UNC public health students help prevent blindness in Vietnam
When Michael Wilson and Casey McCormick first began searching for public health internships, they both knew they wanted to go abroad.
Now, with a departure to Vietnam set for Sunday, the students’ dreams are about to come true.
As students in the Gillings School of Global Public Health master’s program, Wilson and McCormick were required to find summer internships — and the two classmates agreed to collaborate in their search for international work.
The pair applied for internships with Helen Keller International, a large public health organization dedicated to preventing blindness and reducing malnutrition with a variety of programs in communities around the world.
Wilson and McCormick will leave Sunday to work in Vietnam for two months with ChildSight, an HKI program that provides eye exams and prescription eyeglasses to 15 schools in the Kon Tum province.
They said they were drawn to the program because of its concentration on children.
“Kids are definitely my focus,” said McCormick, who plans to specialize in infectious disease prevention in infants and adolescents.
“I hope (the internship) will give me an idea about what to expect as a career,” she said.
Wilson said he wants to work with children and health behavior. He is currently the U.S. director of New Hope Haiti Mission, a nonprofit that runs an orphanage in Haiti.
“I think this will just be one more experience that will hopefully guide me and help me figure out what population and what region of the world I want to work in,” he said.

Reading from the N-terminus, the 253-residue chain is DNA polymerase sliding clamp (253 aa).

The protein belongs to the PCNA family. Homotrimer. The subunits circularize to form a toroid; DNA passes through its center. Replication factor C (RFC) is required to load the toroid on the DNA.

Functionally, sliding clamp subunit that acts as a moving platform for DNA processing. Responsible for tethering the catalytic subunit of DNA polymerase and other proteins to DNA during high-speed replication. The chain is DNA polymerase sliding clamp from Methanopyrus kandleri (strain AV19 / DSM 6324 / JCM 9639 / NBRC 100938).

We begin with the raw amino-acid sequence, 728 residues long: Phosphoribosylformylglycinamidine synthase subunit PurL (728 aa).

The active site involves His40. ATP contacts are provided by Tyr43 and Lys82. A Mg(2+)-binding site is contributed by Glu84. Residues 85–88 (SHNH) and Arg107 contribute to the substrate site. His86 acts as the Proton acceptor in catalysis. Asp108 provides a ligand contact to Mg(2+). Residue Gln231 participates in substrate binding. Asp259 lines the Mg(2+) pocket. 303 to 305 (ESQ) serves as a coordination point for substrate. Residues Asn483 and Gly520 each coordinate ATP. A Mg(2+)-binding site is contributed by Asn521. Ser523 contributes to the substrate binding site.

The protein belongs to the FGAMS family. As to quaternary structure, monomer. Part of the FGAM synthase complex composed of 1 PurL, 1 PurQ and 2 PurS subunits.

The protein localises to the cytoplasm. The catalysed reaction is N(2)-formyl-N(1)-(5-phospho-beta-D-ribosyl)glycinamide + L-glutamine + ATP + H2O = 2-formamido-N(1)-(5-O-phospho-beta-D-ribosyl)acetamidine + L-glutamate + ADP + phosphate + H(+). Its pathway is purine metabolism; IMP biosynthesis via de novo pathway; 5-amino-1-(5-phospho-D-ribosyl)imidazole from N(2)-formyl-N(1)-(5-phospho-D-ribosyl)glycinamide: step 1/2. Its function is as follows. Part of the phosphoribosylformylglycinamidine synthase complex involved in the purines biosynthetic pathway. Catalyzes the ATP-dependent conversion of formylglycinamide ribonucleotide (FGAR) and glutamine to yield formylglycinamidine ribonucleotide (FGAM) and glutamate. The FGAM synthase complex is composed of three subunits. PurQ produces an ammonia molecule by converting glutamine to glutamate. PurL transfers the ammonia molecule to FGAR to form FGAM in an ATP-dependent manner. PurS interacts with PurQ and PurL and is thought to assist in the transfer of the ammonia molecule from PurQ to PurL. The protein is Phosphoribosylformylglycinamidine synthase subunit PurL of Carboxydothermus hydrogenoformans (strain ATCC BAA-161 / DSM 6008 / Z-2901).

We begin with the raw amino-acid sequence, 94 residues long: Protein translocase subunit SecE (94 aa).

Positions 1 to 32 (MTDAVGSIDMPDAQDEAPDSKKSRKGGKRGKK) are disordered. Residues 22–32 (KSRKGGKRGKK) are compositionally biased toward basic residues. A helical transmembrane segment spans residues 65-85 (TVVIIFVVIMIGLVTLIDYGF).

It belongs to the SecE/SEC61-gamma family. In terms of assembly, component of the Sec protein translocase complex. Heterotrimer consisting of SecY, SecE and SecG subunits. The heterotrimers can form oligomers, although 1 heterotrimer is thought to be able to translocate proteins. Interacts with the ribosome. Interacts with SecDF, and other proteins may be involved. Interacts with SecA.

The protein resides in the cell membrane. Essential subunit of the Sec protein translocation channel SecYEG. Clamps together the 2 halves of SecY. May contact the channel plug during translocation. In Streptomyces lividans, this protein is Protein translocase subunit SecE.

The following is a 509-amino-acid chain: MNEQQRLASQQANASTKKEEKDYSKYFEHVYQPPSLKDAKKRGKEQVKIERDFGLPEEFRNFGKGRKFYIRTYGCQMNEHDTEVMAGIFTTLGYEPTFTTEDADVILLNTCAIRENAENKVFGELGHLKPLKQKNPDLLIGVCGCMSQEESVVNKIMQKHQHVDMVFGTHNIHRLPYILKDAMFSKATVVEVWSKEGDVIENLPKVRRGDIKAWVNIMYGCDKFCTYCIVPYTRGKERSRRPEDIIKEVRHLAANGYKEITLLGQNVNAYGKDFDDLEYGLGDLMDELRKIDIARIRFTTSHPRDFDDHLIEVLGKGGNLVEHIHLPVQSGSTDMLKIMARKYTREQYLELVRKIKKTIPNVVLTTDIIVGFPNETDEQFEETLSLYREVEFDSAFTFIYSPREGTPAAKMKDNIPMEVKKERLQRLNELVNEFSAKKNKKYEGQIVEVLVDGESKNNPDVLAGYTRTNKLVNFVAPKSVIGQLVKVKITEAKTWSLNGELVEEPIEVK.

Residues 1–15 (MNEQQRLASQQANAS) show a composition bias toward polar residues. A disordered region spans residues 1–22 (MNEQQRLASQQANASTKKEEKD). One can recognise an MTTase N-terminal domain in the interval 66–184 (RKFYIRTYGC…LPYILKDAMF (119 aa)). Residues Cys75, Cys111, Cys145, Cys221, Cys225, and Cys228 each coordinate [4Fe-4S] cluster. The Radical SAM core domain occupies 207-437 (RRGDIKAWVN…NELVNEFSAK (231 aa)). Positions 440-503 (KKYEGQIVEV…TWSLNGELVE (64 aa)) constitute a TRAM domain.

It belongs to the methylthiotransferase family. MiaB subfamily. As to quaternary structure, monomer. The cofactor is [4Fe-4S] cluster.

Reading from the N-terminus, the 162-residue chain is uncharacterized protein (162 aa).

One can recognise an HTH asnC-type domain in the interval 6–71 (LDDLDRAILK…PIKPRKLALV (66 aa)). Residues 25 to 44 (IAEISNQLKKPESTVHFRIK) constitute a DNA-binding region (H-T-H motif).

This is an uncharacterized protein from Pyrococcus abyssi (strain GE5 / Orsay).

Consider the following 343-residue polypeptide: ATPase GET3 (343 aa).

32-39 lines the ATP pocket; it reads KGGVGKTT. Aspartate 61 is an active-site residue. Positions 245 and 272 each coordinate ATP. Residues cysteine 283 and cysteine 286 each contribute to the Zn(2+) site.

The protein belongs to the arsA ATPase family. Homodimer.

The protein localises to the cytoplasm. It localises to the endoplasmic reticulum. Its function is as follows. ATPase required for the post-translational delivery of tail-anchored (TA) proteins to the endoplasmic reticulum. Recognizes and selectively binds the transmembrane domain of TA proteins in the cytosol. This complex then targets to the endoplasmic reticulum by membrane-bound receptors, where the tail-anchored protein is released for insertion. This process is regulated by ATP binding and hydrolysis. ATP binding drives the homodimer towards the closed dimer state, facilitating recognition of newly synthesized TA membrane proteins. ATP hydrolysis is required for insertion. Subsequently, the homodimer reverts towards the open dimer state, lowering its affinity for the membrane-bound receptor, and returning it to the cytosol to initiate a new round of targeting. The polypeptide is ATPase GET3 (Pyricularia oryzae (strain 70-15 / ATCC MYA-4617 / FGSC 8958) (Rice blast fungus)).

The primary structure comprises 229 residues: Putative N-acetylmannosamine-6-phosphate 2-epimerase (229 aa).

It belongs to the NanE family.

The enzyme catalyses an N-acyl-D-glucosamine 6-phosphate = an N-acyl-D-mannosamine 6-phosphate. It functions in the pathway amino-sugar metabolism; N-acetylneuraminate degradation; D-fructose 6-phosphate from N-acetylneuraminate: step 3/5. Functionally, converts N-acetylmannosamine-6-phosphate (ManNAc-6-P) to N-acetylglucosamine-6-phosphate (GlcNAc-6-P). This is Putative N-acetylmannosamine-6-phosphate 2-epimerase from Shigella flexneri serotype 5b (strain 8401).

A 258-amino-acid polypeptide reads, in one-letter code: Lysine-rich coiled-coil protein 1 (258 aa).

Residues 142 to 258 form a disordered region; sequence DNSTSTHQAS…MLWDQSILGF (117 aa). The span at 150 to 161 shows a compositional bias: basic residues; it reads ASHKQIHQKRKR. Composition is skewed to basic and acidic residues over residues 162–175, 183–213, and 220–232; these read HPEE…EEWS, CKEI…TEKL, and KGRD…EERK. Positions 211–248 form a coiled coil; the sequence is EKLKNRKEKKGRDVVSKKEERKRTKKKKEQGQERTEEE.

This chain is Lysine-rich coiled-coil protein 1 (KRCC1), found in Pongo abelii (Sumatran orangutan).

Wilson said he and McCormick will explore how they can better implement the ChildSight program in schools by doing quantitative evaluations.
“To actually get in the field and get our hands dirty — to actually use some evaluation and some implementation — I think will be really valuable,” Wilson said.
In addition to conducting evaluations, the two will spearhead the implementation of a nutrition program to coincide with the existing eyesight program, McCormick said.
She said the new program will be an important addition for participants because poor diet can affect eyesight.
Kathy Spahn, HKI’s president, said in an email that the organization chose McCormick and Wilson for their innovation and optimism.
“What stood out to us about Casey and Michael was not only their enthusiasm for learning and their passion for the HKI mission, but also their understanding that their experiences from the field can be used to empower and educate those in their own communities,” she said.
Wilson said the School of Public Health has been helpful in the process of preparing for the internship.
“Just their general support of their health students traveling and having these opportunities — it’s really meaningful,” he said.
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